The next Archbishop, reshuffling Wales and Salmond's canny U-turn
January 25, 2012
The next Archbishop

Rowan Williams, Archbishop of Canterbury, is believed to be standing down in the next year. Graham James, the Bishop of Norwich, is tipped by church insiders to replace him. Richard Chartres, the Bishop of London, is also in contention. He is a close friend of Prince Charles and wants the job, but his backing of the eviction of Occupy protesters outside St. Paul’s may count against him. Bishop James, a friend of Williams’s with a similar outlook, was formerly chaplain to Robert Runcie, the Archbishop of Canterbury during the 1980s.

Giles Fraser’s occupation

Meanwhile, what future for Giles Fraser, the canon of St Paul’s who resigned over the prospect of evicting the “Occupy” protesters? One Labour official says Fraser would make a fine MP. A friend confirms Fraser is interested.

Blair’s downtime

Tony Blair’s tenure as Middle East envoy of the UN Quartet is getting less comfortable. Palestinian leaders are openly disparaging; during a recent briefing, President Mahmoud Abbas declared that Blair shouldn’t bother to call “until he has something to say.”

Last year, Blair moved out of the elegant American Colony hotel, which is just on the Palestinian side of the “green line” in East Jerusalem, to a dreary office block up the road. He now relaxes at the Notre Dame restaurant and bar, which overlooks the old city’s Dome of the Rock. “Yes, he comes here a lot,” says a waiter at Notre Dame. “He likes the sea bass and Italian wines.”

Reshuffling Wales

Cheryl Gillan, the Welsh Secretary, has annoyed David Cameron with her stance against the planned high-speed railway. A Conservative adviser told Prospect that Stephen Crabb, the MP for Preseli Pembrokeshire, is a candidate to replace her in any reshuffle. Downing Street is taking the Welsh Secretary role more seriously now that the Silk Commission is looking into whether the Welsh Assembly should have tax-varying powers.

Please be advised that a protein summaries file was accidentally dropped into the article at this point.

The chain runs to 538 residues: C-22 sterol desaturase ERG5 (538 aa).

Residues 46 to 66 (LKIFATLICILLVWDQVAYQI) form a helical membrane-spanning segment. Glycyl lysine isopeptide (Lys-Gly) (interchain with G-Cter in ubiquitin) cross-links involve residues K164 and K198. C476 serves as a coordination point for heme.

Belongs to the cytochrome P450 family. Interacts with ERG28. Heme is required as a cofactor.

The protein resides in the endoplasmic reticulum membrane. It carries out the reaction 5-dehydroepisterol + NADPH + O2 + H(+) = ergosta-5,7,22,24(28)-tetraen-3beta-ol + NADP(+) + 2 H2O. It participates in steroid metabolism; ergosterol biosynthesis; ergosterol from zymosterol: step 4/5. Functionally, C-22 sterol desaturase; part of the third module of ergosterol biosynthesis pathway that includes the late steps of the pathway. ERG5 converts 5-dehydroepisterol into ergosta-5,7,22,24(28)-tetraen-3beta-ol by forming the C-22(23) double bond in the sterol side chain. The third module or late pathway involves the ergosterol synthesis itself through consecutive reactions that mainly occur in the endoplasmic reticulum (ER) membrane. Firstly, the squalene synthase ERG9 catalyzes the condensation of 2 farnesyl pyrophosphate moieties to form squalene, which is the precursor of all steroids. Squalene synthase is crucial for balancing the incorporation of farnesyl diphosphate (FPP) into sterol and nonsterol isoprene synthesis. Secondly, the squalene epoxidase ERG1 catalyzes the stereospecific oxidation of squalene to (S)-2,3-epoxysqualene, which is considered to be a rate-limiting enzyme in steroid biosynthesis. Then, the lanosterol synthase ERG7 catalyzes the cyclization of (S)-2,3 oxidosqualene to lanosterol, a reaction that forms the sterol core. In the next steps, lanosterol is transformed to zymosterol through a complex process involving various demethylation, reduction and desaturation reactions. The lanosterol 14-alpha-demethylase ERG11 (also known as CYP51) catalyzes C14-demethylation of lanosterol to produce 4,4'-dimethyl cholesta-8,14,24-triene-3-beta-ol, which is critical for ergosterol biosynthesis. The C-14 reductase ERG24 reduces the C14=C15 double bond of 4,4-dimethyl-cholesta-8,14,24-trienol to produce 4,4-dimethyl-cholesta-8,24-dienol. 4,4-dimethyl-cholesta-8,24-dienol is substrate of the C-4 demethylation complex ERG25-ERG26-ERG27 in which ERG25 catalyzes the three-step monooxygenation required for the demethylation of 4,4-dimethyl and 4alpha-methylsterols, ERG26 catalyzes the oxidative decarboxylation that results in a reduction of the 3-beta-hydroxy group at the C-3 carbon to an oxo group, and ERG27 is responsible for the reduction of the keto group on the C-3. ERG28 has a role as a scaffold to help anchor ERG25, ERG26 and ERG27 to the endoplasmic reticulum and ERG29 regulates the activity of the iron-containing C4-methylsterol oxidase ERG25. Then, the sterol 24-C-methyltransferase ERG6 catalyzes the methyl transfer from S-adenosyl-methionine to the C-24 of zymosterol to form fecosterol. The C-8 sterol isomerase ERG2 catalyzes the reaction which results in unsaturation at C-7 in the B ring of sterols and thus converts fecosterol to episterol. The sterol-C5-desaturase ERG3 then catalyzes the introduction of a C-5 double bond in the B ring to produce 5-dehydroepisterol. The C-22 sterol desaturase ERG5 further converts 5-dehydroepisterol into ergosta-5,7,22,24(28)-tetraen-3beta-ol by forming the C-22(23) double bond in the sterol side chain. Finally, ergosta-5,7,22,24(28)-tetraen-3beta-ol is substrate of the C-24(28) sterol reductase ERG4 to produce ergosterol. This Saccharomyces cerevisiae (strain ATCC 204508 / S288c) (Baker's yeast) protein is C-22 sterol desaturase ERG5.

Too many guardians

On 16th January, the Guardian relaunched itself; to prepare for this editorial overhaul, executives spent several weeks last summer meeting at country houses, followed by trips to Sweden to learn from the innovative newspaper Svenska Dagbladet. When the day came, the paper ran a front-page story on proposals for a new royal yacht—immediately below a large picture of the capsized Costa Concordia cruise ship.

Campbell vs Clegg

Alastair Campbell was a guest on 17th January at a reception on mental health, hosted by Nick Clegg, the deputy prime minister. When Campbell arrived, a woman asked him, “are you Nick Clegg?” Campbell relayed this to Clegg, who replied: “It’s probably worse for you.”

Change at the LSE

Craig Calhoun, the incoming director of the London School of Economics has views on capitalism that depart significantly from those of his predecessor Howard Davies (brought down last year by the university’s links to the Gaddafis). Calhoun is a globalisation sceptic and defends national identity as vociferously as his predecessors questioned it.

Greenspan redux

Alan Greenspan, former chairman of the Federal Reserve, is busy writing a book. His last effort, The Age of Turbulence, was long on the Fed’s post-9/11 economic heroics, but short on the subject of catastrophic asset price bubbles. There is no title yet for his new volume, but might it correct the omission?

Salmond’s canny U-turn

Alex Salmond now wants a later referendum on Scottish independence, in “autumn 2014” (see James Macintyre's piece in this issue). Yet last May, he told Prospect that when it came to independence, “the sooner the better.”

One to watch

Having been given a clean bill of health after a cancer scare, Cristina Kirchner, president of Argentina, is putting pressure on Britain over the Falkland Islands. In February—the 30th anniversary of the war—Prince William’s RAF squadron will go to the islands. Kirchner, who barred ships flying the “illegal” Falklands flag from ports last year along with other South American nations, has called Britain a “crude colonial power in decline.” In December, she accused Britain of not respecting “a single” UN resolution, and is fully aware the US does not back Britain. She may want to revive the 2010 offer by Hillary Clinton, US Secretary of State, to mediate between Britain and Argentina.